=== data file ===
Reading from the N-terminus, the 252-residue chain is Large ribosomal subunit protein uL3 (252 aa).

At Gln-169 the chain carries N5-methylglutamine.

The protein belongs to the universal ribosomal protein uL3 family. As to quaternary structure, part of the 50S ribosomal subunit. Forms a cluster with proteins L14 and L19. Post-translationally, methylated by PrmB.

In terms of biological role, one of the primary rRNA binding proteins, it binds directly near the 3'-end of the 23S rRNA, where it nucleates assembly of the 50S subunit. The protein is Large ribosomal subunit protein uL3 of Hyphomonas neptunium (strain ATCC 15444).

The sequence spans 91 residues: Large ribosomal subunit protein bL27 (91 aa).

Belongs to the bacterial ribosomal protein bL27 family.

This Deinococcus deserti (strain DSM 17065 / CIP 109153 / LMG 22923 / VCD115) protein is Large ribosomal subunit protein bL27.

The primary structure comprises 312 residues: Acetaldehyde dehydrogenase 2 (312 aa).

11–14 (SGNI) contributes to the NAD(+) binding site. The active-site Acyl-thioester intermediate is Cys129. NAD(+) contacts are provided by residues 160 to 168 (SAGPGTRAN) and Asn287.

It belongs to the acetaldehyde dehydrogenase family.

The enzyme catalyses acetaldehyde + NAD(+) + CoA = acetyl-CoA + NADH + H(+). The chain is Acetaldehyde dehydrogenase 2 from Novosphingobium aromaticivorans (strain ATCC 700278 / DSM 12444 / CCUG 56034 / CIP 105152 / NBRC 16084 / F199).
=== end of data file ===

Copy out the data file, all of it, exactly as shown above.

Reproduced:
Reading from the N-terminus, the 252-residue chain is Large ribosomal subunit protein uL3 (252 aa).

At Gln-169 the chain carries N5-methylglutamine.

The protein belongs to the universal ribosomal protein uL3 family. As to quaternary structure, part of the 50S ribosomal subunit. Forms a cluster with proteins L14 and L19. Post-translationally, methylated by PrmB.

In terms of biological role, one of the primary rRNA binding proteins, it binds directly near the 3'-end of the 23S rRNA, where it nucleates assembly of the 50S subunit. The protein is Large ribosomal subunit protein uL3 of Hyphomonas neptunium (strain ATCC 15444).

The sequence spans 91 residues: Large ribosomal subunit protein bL27 (91 aa).

Belongs to the bacterial ribosomal protein bL27 family.

This Deinococcus deserti (strain DSM 17065 / CIP 109153 / LMG 22923 / VCD115) protein is Large ribosomal subunit protein bL27.

The primary structure comprises 312 residues: Acetaldehyde dehydrogenase 2 (312 aa).

11–14 (SGNI) contributes to the NAD(+) binding site. The active-site Acyl-thioester intermediate is Cys129. NAD(+) contacts are provided by residues 160 to 168 (SAGPGTRAN) and Asn287.

It belongs to the acetaldehyde dehydrogenase family.

The enzyme catalyses acetaldehyde + NAD(+) + CoA = acetyl-CoA + NADH + H(+). The chain is Acetaldehyde dehydrogenase 2 from Novosphingobium aromaticivorans (strain ATCC 700278 / DSM 12444 / CCUG 56034 / CIP 105152 / NBRC 16084 / F199).